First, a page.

Show simple item record

dc.contributor.authorGiles, Emily
dc.contributor.authorKamke, Janine
dc.contributor.authorMoitinho-Silva, Lucas
dc.contributor.authorTaylor, Michael W.
dc.contributor.authorHentschel, Ute T E
dc.contributor.authorRavasi, Timothy
dc.contributor.authorSchmitt, Susanne
dc.date.accessioned2015-08-03T10:00:37Z
dc.date.available2015-08-03T10:00:37Z
dc.date.issued2012-09-04
dc.identifier.citationGiles, E. C., Kamke, J., Moitinho-Silva, L., Taylor, M. W., Hentschel, U., Ravasi, T., & Schmitt, S. (2012). Bacterial community profiles in low microbial abundance sponges. FEMS Microbiology Ecology, 83(1), 232–241. doi:10.1111/j.1574-6941.2012.01467.x
dc.identifier.issn01686496
dc.identifier.pmid22882238
dc.identifier.doi10.1111/j.1574-6941.2012.01467.x
dc.identifier.urihttp://hdl.handle.net/10754/562317
dc.description.abstractIt has long been recognized that sponges differ in the abundance of associated microorganisms, and they are therefore termed either 'low microbial abundance' (LMA) or 'high microbial abundance' (HMA) sponges. Many previous studies concentrated on the dense microbial communities in HMA sponges, whereas little is known about microorganisms in LMA sponges. Here, two LMA sponges from the Red Sea, two from the Caribbean and one from the South Pacific were investigated. With up to only five bacterial phyla per sponge, all LMA sponges showed lower phylum-level diversity than typical HMA sponges. Interestingly, each LMA sponge was dominated by a large clade within either Cyanobacteria or different classes of Proteobacteria. The overall similarity of bacterial communities among LMA sponges determined by operational taxonomic unit and UniFrac analysis was low. Also the number of sponge-specific clusters, which indicate bacteria specifically associated with sponges and which are numerous in HMA sponges, was low. A biogeographical or host-dependent distribution pattern was not observed. In conclusion, bacterial community profiles of LMA sponges are clearly different from profiles of HMA sponges and, remarkably, each LMA sponge seems to harbour its own unique bacterial community. © 2012 Federation of European Microbiological Societies.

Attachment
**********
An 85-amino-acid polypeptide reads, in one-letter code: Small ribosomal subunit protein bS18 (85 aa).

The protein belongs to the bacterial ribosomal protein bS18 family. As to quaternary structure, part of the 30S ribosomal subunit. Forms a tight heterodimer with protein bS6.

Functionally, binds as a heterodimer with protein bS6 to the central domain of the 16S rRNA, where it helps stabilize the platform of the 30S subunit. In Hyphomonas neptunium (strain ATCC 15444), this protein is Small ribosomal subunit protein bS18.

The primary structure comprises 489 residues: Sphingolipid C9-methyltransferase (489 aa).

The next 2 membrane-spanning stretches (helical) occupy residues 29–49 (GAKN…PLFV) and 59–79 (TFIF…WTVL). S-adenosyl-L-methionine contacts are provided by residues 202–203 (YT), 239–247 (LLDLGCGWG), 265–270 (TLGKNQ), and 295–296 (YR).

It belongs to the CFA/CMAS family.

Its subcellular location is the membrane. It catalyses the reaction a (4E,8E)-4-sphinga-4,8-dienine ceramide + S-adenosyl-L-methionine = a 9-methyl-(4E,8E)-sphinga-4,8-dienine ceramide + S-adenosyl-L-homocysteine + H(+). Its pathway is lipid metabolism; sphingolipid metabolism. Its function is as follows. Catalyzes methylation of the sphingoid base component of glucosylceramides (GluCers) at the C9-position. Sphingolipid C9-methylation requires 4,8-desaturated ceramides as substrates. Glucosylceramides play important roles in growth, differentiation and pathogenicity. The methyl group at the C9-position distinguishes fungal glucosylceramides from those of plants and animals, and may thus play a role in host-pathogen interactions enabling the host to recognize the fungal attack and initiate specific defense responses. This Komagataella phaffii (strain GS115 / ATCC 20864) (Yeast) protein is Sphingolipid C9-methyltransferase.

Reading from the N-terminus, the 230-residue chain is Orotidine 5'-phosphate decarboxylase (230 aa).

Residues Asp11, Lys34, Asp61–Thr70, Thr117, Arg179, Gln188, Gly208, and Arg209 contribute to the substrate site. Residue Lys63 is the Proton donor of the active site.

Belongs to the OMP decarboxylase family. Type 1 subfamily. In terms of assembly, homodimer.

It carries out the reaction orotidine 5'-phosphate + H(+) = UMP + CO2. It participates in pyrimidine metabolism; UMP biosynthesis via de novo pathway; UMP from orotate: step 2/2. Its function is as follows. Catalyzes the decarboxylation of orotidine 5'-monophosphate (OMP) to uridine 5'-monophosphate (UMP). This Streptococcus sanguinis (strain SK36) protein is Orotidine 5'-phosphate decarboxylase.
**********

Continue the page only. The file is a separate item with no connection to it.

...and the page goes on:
dc.description.sponsorshipThis study was supported by DFG grant HE3299/1-3 to U.H. M.W.T. would like to acknowledge funding support from the University of Auckland Faculty Research Development Fund (grant 3609286). E.C.G. and T.R. were supported by King Abdullah University of Science and Technology. L.M.S. was supported by a grant of the German Excellence Initiative to the Graduate School of Life Sciences, University of Wuerzburg.
dc.publisherOxford University Press (OUP)
dc.subject16S rRNA gene
dc.subjectBacteria
dc.subjectMarine sponges
dc.subjectMicrobial abundance
dc.subjectPhylogenetic diversity
dc.titleBacterial community profiles in low microbial abundance sponges
dc.typeArticle
dc.contributor.departmentApplied Mathematics and Computational Science Program
dc.contributor.departmentBiological and Environmental Sciences and Engineering (BESE) Division
dc.contributor.departmentBioscience Program
dc.contributor.departmentComputational Bioscience Research Center (CBRC)
dc.contributor.departmentIntegrative Systems Biology Lab
dc.identifier.journalFEMS Microbiology Ecology
dc.contributor.institutionJulius-von-Sachs Institute for Biological Sciences, University of Wuerzburg, Wuerzburg, Germany
dc.contributor.institutionCentre for Microbial Innovation, School of Biological Sciences, The University of Auckland, Auckland, New Zealand
dc.contributor.institutionDepartment of Earth and Environmental Sciences, Paleontology and Geobiology, Ludwig-Maximilians Universität in Munich, Munich, Germany
kaust.personGiles, Emily
kaust.personRavasi, Timothy
dc.date.published-online2012-09-04
dc.date.published-print2013-01


This item appears in the following Collection(s)

Show simple item record